News

  • 05/01/2015. Edsource

    What’s not on California’s education agenda – and should be

    David Plank, Executive Director, Policy Analysis for California Education

  • 04/28/2015

    Voluntary gaps in college tenure, be they for professional reasons or otherwise, are common occurrences in the United States. Existing studies of voluntary academic leave (taking a “gap year” or “gap semester”) have focused on causes, while studies of collegiate internships have focused on labor market effects. We estimate the impacts of these two occurrences on returning academic and other collegiate outcomes.

  • 04/21/2015

    Many new teacher evaluation systems include measures of both student growth and teacher classroom observations. Although much of the policy attention focuses on student growth or value-added measures, interview and survey data from 6 urban school districts suggests principals rely less on test scores than classroom observations in their human capital decision making. In particular, the consistency, transparency, and specificity of observation data seem to provide benefits for principals seeking to use these data to inform decisions around teacher hiring, assignment, professional development, and dismissal.

  • 04/14/2015

    Research has long shown that healthy children are better learners and that school programming targeting students' health can encourage long-term wellness and promote academic success. To this end, the Centers for Disease Control and Prevention promotes their Coordinated School Health (CSH) model as a strategy for improving student health and capacity for learning, with a district-level wellness coordinator at the center. New research provides the first evidence indicating that when district-level wellness coordinators become involved in school health, there can be increased integration of wellness programs within and across schools, reaching more students equitably and leveraging existing resources.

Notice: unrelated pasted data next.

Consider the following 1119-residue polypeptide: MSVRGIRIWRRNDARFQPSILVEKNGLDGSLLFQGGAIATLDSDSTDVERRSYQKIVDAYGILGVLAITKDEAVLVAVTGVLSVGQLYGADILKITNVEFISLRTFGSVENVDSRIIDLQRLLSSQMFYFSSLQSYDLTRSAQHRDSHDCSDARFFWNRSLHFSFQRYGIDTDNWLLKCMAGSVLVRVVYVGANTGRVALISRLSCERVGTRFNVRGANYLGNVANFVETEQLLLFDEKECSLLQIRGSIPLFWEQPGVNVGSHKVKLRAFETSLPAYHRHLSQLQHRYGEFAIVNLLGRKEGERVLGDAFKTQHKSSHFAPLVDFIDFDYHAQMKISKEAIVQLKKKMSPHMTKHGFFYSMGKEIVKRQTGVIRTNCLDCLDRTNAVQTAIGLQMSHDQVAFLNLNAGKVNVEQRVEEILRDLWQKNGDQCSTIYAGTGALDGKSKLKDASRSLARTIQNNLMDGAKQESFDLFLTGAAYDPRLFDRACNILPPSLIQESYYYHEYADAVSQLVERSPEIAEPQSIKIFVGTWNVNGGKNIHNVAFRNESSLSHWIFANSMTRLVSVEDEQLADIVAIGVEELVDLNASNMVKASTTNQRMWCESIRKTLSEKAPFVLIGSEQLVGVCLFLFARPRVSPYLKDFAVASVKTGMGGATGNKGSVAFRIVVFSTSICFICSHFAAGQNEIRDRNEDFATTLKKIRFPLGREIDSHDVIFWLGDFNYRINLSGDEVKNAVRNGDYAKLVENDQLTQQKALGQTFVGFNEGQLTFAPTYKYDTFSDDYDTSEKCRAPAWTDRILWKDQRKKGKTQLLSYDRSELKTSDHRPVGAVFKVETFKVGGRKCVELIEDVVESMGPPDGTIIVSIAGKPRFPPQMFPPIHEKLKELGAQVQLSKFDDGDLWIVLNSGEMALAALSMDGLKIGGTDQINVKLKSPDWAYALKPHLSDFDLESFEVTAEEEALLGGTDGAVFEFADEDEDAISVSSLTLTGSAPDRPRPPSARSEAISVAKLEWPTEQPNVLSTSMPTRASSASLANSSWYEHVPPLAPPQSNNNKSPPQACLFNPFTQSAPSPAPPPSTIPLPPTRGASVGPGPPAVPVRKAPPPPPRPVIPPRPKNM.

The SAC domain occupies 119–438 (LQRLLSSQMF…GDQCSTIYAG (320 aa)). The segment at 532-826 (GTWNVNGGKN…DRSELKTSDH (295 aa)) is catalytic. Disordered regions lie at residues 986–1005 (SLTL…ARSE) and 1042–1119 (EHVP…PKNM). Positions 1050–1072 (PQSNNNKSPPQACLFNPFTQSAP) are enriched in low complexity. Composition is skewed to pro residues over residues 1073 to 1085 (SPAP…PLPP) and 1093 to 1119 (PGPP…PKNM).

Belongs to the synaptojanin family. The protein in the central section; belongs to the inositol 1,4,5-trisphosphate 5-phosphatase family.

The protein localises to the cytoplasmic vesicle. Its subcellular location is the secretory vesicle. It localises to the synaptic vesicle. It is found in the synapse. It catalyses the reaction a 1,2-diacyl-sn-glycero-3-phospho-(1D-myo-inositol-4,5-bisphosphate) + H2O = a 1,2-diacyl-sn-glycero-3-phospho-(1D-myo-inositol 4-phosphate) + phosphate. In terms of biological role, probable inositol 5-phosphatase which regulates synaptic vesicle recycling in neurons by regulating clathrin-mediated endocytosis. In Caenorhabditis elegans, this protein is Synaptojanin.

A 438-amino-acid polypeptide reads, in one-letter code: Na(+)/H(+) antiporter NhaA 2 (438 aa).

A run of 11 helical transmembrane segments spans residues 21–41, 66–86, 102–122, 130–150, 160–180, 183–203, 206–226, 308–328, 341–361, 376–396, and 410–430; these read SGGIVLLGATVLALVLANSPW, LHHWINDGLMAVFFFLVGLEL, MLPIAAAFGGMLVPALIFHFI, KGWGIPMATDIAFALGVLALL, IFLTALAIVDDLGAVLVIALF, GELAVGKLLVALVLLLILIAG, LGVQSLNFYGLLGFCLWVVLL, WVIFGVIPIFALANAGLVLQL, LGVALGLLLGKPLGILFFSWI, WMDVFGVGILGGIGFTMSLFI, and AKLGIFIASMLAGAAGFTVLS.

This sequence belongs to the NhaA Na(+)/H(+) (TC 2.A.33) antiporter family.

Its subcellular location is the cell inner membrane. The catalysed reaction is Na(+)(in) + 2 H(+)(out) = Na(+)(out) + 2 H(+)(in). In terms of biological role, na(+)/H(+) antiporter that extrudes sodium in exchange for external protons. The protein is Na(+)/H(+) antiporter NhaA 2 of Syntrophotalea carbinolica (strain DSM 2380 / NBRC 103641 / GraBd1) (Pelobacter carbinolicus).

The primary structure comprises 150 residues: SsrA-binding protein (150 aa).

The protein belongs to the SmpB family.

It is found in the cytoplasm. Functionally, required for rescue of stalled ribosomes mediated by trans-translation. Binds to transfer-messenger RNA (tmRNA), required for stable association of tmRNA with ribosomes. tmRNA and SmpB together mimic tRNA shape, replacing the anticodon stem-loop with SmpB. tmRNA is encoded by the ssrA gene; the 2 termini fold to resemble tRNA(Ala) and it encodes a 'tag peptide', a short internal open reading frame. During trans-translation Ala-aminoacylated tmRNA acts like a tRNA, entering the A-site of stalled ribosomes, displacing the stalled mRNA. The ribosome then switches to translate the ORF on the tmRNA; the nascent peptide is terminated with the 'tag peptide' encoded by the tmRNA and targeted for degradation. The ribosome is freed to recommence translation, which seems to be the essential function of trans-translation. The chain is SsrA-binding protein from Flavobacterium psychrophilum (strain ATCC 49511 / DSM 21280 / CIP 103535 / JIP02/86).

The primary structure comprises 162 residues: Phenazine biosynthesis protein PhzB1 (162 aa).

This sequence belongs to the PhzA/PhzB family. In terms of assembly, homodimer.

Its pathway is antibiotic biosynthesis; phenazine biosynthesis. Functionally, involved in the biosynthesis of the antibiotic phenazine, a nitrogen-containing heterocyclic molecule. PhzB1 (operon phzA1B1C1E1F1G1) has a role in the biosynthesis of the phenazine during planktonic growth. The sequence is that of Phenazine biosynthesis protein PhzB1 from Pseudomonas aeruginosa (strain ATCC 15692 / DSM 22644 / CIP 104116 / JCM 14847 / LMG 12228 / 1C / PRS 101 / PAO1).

• 04/07/2015

    Recent research finds that having peers who are Limited English Proficient (LEP) is associated with lower achievement in middle school, particularly for non-LEP students. The overall language mix of LEP students has little if any discernable relationship with achievement. For LEP students, having more LEP peers speak their mother tongue is positively associated with reading achievement and negatively associated with mathematics achievement.

  • 04/07/2015
  • 03/31/2015

    The recent increase in California’s school starting age has implications not only for short-term academic achievement, but also for longer-term outcomes. A new study finds that an individual’s exposure to a higher school starting age leads to a lower likelihood of incarceration in adulthood. The reduction appears to stem from the benefits associated with an older average cohort, which accrue both to those who delayed their entry as well as those who did not. The overall decline in incarceration masks the fact that individuals who had to delay their school entry by a year were harmed by the delay itself (that is, the reduction is smaller than it otherwise would have been).

  • 03/24/2015

    The increasing demand for a STEM workforce and the insufficient supply produced by American educational institutions has led many researchers and policy analysts to focus on the shortage of women in these important fields. The pre-college setting is highly influential on students’ choice of college major and the majority of the students who concentrate in STEM make that choice during high school. Using longitudinal data from students who spent their academic careers in North Carolina public secondary schools and attended North Carolina public universities, this study finds that female high school STEM teachers are key to girls’ decisions to major in STEM. Larger shares of female HS STEM teachers raise girls’ odds of majoring in STEM, while boys’ odds are unaffected.

  • 03/10/2015

    Enrichment programs in K-12 schools, such as the arts, are frequently cut to drive student performance in language arts and mathematics—the focal points of most standardized exams. However, a recent study suggests that high quality arts integration can positively influence student academic achievement. In a longitudinal study of an intensive multi-art integration model implemented in public elementary schools within the Los Angeles Unified School District, consistent and significant gains were observed in student proficiency on standardized tests of English Language Arts when compared to matched comparison sites with standalone arts programming.

  • 03/03/2015

    Few analyses have looked at how increasing walking and cycling can reduce student transportation costs for school districts and families. Using case studies and school bus routing simulations, researchers show that it may be more cost-effective to make engineering improvements to remove hazardous conditions rather than continuing to pay for busing in perpetuity.

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